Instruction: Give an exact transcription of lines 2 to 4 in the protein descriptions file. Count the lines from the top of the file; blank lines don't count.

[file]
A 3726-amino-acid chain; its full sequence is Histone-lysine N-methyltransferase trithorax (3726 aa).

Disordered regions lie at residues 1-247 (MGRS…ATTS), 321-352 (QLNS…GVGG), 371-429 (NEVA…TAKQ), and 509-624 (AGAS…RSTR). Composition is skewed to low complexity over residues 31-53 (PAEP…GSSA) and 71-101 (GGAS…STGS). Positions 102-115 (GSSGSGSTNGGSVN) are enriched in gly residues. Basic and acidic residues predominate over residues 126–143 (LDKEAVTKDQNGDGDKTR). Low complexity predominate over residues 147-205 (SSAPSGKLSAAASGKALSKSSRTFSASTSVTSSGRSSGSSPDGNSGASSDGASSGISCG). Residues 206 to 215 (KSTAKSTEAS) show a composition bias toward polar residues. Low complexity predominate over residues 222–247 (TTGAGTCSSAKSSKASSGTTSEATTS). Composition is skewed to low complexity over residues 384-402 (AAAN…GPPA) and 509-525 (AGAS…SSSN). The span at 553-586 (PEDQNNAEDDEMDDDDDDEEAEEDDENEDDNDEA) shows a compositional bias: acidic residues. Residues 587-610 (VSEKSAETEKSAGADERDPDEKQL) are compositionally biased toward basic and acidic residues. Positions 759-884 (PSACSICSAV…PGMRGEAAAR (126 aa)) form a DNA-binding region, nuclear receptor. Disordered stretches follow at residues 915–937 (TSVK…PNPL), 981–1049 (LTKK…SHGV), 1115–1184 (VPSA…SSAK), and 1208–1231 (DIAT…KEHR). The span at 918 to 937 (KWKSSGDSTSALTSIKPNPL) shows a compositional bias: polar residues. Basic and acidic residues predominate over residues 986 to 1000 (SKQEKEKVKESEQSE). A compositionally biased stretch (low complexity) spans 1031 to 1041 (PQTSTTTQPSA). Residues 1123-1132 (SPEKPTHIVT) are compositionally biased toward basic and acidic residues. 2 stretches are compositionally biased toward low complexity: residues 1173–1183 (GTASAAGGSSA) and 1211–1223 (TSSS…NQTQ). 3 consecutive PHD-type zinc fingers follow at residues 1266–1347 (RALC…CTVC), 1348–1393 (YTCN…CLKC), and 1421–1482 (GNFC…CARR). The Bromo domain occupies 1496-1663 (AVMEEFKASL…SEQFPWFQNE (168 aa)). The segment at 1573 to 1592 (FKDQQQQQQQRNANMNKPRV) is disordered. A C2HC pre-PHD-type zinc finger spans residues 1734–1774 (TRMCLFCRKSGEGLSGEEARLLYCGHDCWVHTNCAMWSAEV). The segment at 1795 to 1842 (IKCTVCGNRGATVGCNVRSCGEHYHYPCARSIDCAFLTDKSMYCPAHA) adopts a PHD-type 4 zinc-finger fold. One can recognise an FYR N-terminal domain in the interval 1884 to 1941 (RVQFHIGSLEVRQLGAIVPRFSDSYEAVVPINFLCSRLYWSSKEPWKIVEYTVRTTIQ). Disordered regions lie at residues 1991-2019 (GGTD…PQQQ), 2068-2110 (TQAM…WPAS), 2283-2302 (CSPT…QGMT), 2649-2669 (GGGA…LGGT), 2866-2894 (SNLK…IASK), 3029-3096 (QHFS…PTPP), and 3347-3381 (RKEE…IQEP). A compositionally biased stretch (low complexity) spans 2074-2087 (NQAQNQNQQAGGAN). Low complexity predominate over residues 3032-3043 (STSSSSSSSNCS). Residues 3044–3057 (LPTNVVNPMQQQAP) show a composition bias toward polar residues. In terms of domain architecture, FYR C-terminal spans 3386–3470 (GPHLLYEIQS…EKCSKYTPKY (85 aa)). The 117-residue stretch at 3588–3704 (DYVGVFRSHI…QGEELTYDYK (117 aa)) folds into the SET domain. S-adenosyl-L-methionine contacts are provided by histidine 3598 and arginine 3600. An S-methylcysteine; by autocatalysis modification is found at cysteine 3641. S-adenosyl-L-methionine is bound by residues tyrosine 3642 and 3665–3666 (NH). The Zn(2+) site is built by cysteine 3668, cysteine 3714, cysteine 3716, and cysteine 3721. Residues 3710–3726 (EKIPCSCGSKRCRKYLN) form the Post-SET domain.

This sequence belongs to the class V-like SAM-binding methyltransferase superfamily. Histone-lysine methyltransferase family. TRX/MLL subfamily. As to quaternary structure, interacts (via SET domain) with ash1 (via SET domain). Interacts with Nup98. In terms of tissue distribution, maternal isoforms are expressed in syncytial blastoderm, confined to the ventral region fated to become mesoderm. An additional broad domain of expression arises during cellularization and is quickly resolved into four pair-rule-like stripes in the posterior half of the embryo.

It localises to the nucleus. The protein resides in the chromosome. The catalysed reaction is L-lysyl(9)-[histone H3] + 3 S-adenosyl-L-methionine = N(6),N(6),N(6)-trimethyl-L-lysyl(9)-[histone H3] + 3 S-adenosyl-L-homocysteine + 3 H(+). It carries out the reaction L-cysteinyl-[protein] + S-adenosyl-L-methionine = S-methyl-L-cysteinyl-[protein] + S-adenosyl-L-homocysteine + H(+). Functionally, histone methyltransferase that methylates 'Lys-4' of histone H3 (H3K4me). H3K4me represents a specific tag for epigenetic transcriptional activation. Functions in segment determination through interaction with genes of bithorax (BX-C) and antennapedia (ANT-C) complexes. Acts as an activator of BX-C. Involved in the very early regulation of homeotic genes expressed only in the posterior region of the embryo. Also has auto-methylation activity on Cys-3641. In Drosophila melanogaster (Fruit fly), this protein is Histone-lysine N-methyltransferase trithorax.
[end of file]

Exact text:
Disordered regions lie at residues 1-247 (MGRS…ATTS), 321-352 (QLNS…GVGG), 371-429 (NEVA…TAKQ), and 509-624 (AGAS…RSTR). Composition is skewed to low complexity over residues 31-53 (PAEP…GSSA) and 71-101 (GGAS…STGS). Positions 102-115 (GSSGSGSTNGGSVN) are enriched in gly residues. Basic and acidic residues predominate over residues 126–143 (LDKEAVTKDQNGDGDKTR). Low complexity predominate over residues 147-205 (SSAPSGKLSAAASGKALSKSSRTFSASTSVTSSGRSSGSSPDGNSGASSDGASSGISCG). Residues 206 to 215 (KSTAKSTEAS) show a composition bias toward polar residues. Low complexity predominate over residues 222–247 (TTGAGTCSSAKSSKASSGTTSEATTS). Composition is skewed to low complexity over residues 384-402 (AAAN…GPPA) and 509-525 (AGAS…SSSN). The span at 553-586 (PEDQNNAEDDEMDDDDDDEEAEEDDENEDDNDEA) shows a compositional bias: acidic residues. Residues 587-610 (VSEKSAETEKSAGADERDPDEKQL) are compositionally biased toward basic and acidic residues. Positions 759-884 (PSACSICSAV…PGMRGEAAAR (126 aa)) form a DNA-binding region, nuclear receptor. Disordered stretches follow at residues 915–937 (TSVK…PNPL), 981–1049 (LTKK…SHGV), 1115–1184 (VPSA…SSAK), and 1208–1231 (DIAT…KEHR). The span at 918 to 937 (KWKSSGDSTSALTSIKPNPL) shows a compositional bias: polar residues. Basic and acidic residues predominate over residues 986 to 1000 (SKQEKEKVKESEQSE). A compositionally biased stretch (low complexity) spans 1031 to 1041 (PQTSTTTQPSA). Residues 1123-1132 (SPEKPTHIVT) are compositionally biased toward basic and acidic residues. 2 stretches are compositionally biased toward low complexity: residues 1173–1183 (GTASAAGGSSA) and 1211–1223 (TSSS…NQTQ). 3 consecutive PHD-type zinc fingers follow at residues 1266–1347 (RALC…CTVC), 1348–1393 (YTCN…CLKC), and 1421–1482 (GNFC…CARR). The Bromo domain occupies 1496-1663 (AVMEEFKASL…SEQFPWFQNE (168 aa)). The segment at 1573 to 1592 (FKDQQQQQQQRNANMNKPRV) is disordered. A C2HC pre-PHD-type zinc finger spans residues 1734–1774 (TRMCLFCRKSGEGLSGEEARLLYCGHDCWVHTNCAMWSAEV). The segment at 1795 to 1842 (IKCTVCGNRGATVGCNVRSCGEHYHYPCARSIDCAFLTDKSMYCPAHA) adopts a PHD-type 4 zinc-finger fold. One can recognise an FYR N-terminal domain in the interval 1884 to 1941 (RVQFHIGSLEVRQLGAIVPRFSDSYEAVVPINFLCSRLYWSSKEPWKIVEYTVRTTIQ). Disordered regions lie at residues 1991-2019 (GGTD…PQQQ), 2068-2110 (TQAM…WPAS), 2283-2302 (CSPT…QGMT), 2649-2669 (GGGA…LGGT), 2866-2894 (SNLK…IASK), 3029-3096 (QHFS…PTPP), and 3347-3381 (RKEE…IQEP). A compositionally biased stretch (low complexity) spans 2074-2087 (NQAQNQNQQAGGAN). Low complexity predominate over residues 3032-3043 (STSSSSSSSNCS). Residues 3044–3057 (LPTNVVNPMQQQAP) show a composition bias toward polar residues. In terms of domain architecture, FYR C-terminal spans 3386–3470 (GPHLLYEIQS…EKCSKYTPKY (85 aa)). The 117-residue stretch at 3588–3704 (DYVGVFRSHI…QGEELTYDYK (117 aa)) folds into the SET domain. S-adenosyl-L-methionine contacts are provided by histidine 3598 and arginine 3600. An S-methylcysteine; by autocatalysis modification is found at cysteine 3641. S-adenosyl-L-methionine is bound by residues tyrosine 3642 and 3665–3666 (NH). The Zn(2+) site is built by cysteine 3668, cysteine 3714, cysteine 3716, and cysteine 3721. Residues 3710–3726 (EKIPCSCGSKRCRKYLN) form the Post-SET domain.

This sequence belongs to the class V-like SAM-binding methyltransferase superfamily. Histone-lysine methyltransferase family. TRX/MLL subfamily. As to quaternary structure, interacts (via SET domain) with ash1 (via SET domain). Interacts with Nup98. In terms of tissue distribution, maternal isoforms are expressed in syncytial blastoderm, confined to the ventral region fated to become mesoderm. An additional broad domain of expression arises during cellularization and is quickly resolved into four pair-rule-like stripes in the posterior half of the embryo.

It localises to the nucleus. The protein resides in the chromosome. The catalysed reaction is L-lysyl(9)-[histone H3] + 3 S-adenosyl-L-methionine = N(6),N(6),N(6)-trimethyl-L-lysyl(9)-[histone H3] + 3 S-adenosyl-L-homocysteine + 3 H(+). It carries out the reaction L-cysteinyl-[protein] + S-adenosyl-L-methionine = S-methyl-L-cysteinyl-[protein] + S-adenosyl-L-homocysteine + H(+). Functionally, histone methyltransferase that methylates 'Lys-4' of histone H3 (H3K4me). H3K4me represents a specific tag for epigenetic transcriptional activation. Functions in segment determination through interaction with genes of bithorax (BX-C) and antennapedia (ANT-C) complexes. Acts as an activator of BX-C. Involved in the very early regulation of homeotic genes expressed only in the posterior region of the embryo. Also has auto-methylation activity on Cys-3641. In Drosophila melanogaster (Fruit fly), this protein is Histone-lysine N-methyltransferase trithorax.